Coding an epidemic model, with (almost) no math

Yves Quemener 2020-04-03

UPDATE: You can download the code in this notes in this notebook and play with different scenarios by yourself.

The current pandemic is scary, and the outcome of it uncertain. Knowledgeable people do their best to do previsions with scarce data but there is only so much you can predict when a lot depends on political decisions.

There are also a lot of rumors that are ridiculously out of line with reality. This article is an attempt at giving readers a tool to navigate some claims and understand their ramifications.

I am proposing to build a simple epidemic simulation model, called a SIR model.

A model is a theoretical tool that transforms assumptions into predictions. As always, the core principle of information theory applies: “garbage in, garbage out”. It will happily produce wrong previsions if you feed it with wrong assumptions but it allows to explore hypotheses and consequences.

A model is often not a complicated thing. Actually, counter-intuitively, when modelling complicated system, it is often desirable to have very simple models. Let’s have a look at SIR:

Here are the three groups: (S)usceptible, (I)nfected, (R)ecovered, hence the name. Our goal is to model the evolution of an infectious epidemic. We divide the population in 3 big categories:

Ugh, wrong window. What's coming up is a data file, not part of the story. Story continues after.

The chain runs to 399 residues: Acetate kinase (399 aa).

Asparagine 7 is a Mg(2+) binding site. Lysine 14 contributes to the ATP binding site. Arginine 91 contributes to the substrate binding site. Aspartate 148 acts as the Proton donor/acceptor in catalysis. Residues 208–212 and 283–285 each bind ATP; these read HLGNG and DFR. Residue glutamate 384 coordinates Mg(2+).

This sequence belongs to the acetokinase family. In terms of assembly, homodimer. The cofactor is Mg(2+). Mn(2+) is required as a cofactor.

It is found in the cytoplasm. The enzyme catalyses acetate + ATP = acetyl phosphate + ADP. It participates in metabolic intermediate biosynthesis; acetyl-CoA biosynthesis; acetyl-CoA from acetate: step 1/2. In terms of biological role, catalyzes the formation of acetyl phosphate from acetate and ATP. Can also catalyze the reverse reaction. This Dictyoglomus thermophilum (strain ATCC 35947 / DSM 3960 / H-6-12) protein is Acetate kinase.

• S are people who never got the disease and can catch it
  • I are people who are infected and contagious
  • R are people who are not contagious and not susceptible anymore, either because they built immunity, or because they died. Yes, most people are understandably interested in differentiating these two subgroups, but for our purpose, it is not necessary to add a category for them.

The assumptions of this model are:

  • People go from I to R at a constant rate which means a constant percentage of people go from I to R every day.
  • People go from S to I depending on the number of people infected and the proportion of the population that is susceptible.